The purpose of Bill C-257 is to prohibit employers under the Canada Labour Code from hiring replacement workers to perform the duties of employees who are on strike or locked out.

The bill also provides for the imposition of a fine for an offence. In this particular case and in the original version of clause 2.3, which set out some exceptions for protection of property, specifically in cases of labour disputes, I do not see how stipulating situations where the new conditions should be relaxed could be considered going beyond the scope of the bill. These are additional clarifications, exactly as you ruled in the case I mentioned previously.

The Leader of the Government in the House of Commons initially said that we could not amend Bill C-257 by making reference to section 87.4, claiming that this section was not in the original bill. This is not true. In the original bill, we referred to section 87.4 in clause 2.1. I suggest that he reread the original bill. The argument by the Leader of the Government in the House of Commons therefore simply does not hold up, because it is based on a falsehood.

In fact, this first amendment clarifies how section 87.4 is affected. Since the initial bill mentions subsection 94(2.1) and section 87.4 of the Code, this amendment merely clarifies how these two provisions relate to one another. It is very easy to understand.

Let us now move on to the clauses that posed problems in committee.

Bill C-257 amends certain sections of the Canada Labour Code, including section 87.6, subsection 94(2) and section 100. A reference to section 87.4 also appears in clause 2.1, as I was saying earlier.

Bill C-257 amends subsection 94(2.1) of the Canada Labour Code to include additional prohibitions against employers using replacement workers during labour disputes.

By adding a reference to section 87.4 of the Code—the section that covers the maintenance of activities during a strike or lockout—we are specifying that maintaining certain activities is sometimes essential to public health and safety, even during serious labour conflicts.

Section 87.4 of the Canada Labour Code is known as the essential services section. Integrating this concept illustrates that we recognize the risks a labour conflict may entail.

In fact, as I was saying yesterday, the amendments introduced in committee do not go beyond the scope of the bill. On the contrary, they reduce its impact and have the same effect on the replacement workers bill as the board of referees has on the Immigration Act, a situation you considered acceptable.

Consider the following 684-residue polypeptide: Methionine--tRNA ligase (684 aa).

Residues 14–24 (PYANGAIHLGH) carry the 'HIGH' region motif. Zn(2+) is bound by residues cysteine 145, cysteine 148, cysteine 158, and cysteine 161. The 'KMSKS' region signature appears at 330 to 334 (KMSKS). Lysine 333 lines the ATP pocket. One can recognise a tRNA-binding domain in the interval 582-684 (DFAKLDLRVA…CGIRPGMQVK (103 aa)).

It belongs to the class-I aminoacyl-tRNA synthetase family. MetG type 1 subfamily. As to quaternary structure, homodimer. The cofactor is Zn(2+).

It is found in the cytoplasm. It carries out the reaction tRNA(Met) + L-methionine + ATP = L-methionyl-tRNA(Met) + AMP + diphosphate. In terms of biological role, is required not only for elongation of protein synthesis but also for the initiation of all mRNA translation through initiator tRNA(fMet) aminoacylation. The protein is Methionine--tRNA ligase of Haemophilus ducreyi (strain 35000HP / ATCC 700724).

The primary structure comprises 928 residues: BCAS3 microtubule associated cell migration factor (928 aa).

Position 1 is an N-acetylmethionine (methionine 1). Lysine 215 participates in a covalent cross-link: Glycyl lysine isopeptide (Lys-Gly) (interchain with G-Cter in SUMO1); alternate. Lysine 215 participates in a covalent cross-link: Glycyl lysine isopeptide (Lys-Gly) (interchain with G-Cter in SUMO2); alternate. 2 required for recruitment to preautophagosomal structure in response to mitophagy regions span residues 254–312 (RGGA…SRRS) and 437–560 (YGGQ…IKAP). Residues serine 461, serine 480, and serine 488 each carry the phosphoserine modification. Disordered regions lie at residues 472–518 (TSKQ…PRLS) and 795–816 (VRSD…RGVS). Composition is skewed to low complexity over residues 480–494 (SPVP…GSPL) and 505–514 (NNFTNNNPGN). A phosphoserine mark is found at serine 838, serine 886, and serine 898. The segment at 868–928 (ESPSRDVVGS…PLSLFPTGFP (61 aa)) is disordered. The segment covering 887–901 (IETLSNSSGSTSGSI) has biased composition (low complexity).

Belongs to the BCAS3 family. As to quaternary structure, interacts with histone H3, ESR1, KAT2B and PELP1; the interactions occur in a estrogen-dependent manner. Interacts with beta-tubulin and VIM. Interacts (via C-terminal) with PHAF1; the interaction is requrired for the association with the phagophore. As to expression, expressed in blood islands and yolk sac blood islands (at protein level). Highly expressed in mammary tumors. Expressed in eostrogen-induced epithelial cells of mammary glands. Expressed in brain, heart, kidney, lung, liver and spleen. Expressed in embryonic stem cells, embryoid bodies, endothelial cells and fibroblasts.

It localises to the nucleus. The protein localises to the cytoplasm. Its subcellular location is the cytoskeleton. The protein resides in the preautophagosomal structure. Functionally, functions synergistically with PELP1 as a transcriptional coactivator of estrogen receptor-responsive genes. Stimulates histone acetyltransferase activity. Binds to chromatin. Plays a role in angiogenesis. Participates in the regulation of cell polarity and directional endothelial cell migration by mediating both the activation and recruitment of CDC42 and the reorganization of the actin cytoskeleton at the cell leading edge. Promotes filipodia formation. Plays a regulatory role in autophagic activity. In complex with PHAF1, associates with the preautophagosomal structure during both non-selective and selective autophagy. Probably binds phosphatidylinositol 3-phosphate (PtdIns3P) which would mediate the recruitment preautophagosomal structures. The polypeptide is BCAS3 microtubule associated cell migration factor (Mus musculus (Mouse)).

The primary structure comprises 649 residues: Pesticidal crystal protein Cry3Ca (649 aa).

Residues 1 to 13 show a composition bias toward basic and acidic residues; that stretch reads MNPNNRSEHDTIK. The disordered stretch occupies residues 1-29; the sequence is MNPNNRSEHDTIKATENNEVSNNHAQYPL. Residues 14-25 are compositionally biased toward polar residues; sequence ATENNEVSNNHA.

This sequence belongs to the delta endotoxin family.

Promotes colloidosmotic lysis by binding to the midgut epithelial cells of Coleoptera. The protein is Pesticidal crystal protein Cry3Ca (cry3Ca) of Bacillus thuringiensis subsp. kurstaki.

This provides further clarification. To say that it is impossible to introduce amendments that limit the application of a bill, that define and clarify it, would be to say that all committee work is totally useless because it cannot change the application of any bill being studied anyway.

The main argument is, I repeat: how can anyone claim that these amendments go beyond the scope of a bill when the purpose of these amendments is, in fact, to limit its scope? These amendments fall within the framework of the bill; they do not allow the boundaries of the bill to be overstepped. All these amendments do is limit the application of this law.

In my opinion, given these additional arguments and the wisdom you showed in the decision I quoted earlier, Bill C-14, if you apply the same principles and the same logic, which is always unshakeable in your case, Mr. Speaker, you will find you must tell the Leader of the Government in the House of Commons to redo his homework.

Points of Order February 26th, 2007

Mr. Speaker, tomorrow I will address more technical issues more specifically with reference to the arguments presented by the Leader of the Government in the House.

In the meantime, it is clear that the arguments put forward by the members opposite may serve them politically, but they do not hold water.

Points of Order February 26th, 2007

Essential services must be maintained, contrary to the concerns the Minister of Labour raised several times in this House. That is the essence of what I have to say today.

If I may, Mr. Speaker, given that my honourable colleague talked about a number of sections that I obviously do not have right here in front of me, I would like to review his valuable arguments. I know that you always seek to make enlightened decisions based on the facts and on the law, so I would ask, Mr. Speaker, that you give me the opportunity to speak tomorrow if you would. I am sure you will allow it because you appreciate help in making your decisions.

Points of Order February 26th, 2007

Mr. Speaker, the Leader of the Government in the House of Commons would like the amendments tabled by our Liberal colleague to be considered out of order and unacceptable because he believes that they are beyond the scope of the bill.

Although I have a great deal of respect for my honourable colleague, I will show that these amendments do the exact opposite. This is a law that prohibits the use of replacement workers during a labour dispute. That is the general framework for the legislation. The proposed amendments more or less state the following: with this legislation prohibiting the use of replacement workers during a strike, we must refrain from applying the law in the case of essential activities.